It’s an Illusion, Part 11 – From Different Perspectives

Single Point Perspective

Single Point Perspective

We know that things closer to us seem to be larger, and those further away seem smaller.  We also know that the same thing seem from further away is not really  smaller – the change in size is an illusion caused by distance.

Artists found ways to recreate the illusion.  They developed and used theories of perspective. It’s a familiar idea now, choosing a vanishing point, inside or outside the picture and using it to establish the lines along which objects will grow smaller.

One vanishing point works best for one set of surfaces along one dimension.  For objects with surfaces that are oriented in different directions artists use more than one vanishing point.  Together they make the image created look more real.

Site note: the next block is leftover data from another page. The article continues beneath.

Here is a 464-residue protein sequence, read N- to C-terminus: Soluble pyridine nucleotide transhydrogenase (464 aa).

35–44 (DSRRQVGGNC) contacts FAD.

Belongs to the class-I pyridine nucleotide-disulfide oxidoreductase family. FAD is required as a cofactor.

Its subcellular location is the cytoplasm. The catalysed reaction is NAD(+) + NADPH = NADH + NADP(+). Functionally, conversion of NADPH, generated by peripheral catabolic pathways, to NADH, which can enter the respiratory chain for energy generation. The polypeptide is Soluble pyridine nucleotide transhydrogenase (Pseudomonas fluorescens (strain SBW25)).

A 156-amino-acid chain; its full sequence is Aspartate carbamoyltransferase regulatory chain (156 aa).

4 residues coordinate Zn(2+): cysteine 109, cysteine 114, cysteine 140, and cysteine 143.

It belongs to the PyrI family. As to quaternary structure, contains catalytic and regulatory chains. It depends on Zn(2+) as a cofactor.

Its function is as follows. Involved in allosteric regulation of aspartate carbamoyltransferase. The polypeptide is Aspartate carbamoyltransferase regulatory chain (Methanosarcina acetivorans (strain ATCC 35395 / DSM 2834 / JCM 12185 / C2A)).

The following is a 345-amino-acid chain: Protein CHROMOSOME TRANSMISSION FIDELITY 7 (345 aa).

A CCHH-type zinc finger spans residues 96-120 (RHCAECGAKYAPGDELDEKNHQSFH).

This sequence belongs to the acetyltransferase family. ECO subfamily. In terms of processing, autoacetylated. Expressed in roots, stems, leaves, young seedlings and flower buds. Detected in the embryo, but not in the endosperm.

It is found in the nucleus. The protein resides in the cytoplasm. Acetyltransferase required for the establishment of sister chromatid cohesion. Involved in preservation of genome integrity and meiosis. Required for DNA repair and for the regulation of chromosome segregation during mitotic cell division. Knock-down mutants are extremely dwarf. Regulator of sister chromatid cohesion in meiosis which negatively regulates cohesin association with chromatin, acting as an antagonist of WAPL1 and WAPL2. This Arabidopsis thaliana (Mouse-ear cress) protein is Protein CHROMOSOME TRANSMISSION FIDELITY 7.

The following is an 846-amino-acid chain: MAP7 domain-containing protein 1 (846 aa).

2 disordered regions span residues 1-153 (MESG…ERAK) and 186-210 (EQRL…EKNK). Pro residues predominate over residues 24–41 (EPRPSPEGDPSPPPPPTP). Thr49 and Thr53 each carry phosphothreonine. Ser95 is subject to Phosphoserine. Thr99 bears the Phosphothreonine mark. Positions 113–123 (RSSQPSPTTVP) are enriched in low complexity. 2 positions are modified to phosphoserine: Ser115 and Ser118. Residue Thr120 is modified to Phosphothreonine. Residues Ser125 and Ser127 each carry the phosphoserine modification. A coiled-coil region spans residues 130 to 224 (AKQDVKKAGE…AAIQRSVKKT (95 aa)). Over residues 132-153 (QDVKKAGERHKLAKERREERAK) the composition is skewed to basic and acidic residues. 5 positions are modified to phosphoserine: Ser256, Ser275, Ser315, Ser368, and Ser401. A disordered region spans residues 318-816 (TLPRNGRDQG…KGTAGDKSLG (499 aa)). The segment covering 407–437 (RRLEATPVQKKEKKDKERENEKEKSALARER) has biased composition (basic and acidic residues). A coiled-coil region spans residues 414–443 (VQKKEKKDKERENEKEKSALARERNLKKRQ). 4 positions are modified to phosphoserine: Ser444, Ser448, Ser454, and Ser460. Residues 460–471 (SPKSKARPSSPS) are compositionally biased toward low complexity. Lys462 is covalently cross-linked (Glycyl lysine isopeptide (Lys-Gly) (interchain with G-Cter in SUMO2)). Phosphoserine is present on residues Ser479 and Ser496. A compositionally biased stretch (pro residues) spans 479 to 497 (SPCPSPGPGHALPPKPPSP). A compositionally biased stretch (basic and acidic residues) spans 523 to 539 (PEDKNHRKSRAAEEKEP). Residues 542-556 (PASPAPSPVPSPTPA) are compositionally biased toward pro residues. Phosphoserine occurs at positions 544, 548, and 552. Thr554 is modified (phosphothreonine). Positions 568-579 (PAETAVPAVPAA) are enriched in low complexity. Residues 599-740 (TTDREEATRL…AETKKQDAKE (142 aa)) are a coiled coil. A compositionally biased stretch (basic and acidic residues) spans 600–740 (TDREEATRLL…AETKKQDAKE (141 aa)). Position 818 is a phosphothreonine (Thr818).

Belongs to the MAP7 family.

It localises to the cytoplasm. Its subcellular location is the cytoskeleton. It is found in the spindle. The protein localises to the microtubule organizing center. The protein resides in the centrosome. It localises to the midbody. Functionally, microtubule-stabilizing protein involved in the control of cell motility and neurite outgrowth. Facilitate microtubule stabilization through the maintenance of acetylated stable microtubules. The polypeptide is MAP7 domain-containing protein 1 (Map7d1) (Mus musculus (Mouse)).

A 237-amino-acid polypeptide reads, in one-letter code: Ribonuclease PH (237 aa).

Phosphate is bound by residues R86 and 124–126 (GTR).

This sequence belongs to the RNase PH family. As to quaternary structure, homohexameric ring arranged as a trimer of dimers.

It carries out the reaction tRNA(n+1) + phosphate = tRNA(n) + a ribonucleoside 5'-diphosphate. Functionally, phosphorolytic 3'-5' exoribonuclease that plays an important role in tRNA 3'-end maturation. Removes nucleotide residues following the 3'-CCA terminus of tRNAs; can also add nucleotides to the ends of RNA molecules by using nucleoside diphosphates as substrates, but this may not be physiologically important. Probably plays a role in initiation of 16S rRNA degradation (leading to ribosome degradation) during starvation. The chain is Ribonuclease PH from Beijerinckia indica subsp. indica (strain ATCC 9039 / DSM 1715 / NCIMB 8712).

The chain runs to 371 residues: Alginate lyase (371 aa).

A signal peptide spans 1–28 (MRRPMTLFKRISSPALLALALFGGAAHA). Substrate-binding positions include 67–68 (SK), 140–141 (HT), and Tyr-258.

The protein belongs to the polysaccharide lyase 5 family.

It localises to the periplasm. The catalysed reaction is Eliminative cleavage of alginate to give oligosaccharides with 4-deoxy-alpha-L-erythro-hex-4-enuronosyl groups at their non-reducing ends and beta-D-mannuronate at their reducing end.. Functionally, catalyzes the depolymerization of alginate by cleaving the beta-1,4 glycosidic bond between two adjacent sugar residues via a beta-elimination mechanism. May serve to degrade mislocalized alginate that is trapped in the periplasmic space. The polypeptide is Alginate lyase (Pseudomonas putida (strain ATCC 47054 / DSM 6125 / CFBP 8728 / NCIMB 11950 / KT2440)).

Three Point Perspective

Three Point Perspective

Escher used vanishing points to play with our expectations.  In “High and Low” he uses five different vanishing points to create different perspectives in different parts of the picture.  We find ourselves looking down at one part, looking up at another.  In “Other World” he shows us the same image from below, from above and straight on.  Nothing like real life!

He built one illusion on top of another…

M. C. Escher,  High and Low/ Up and Down
M. C. Escher, Other World


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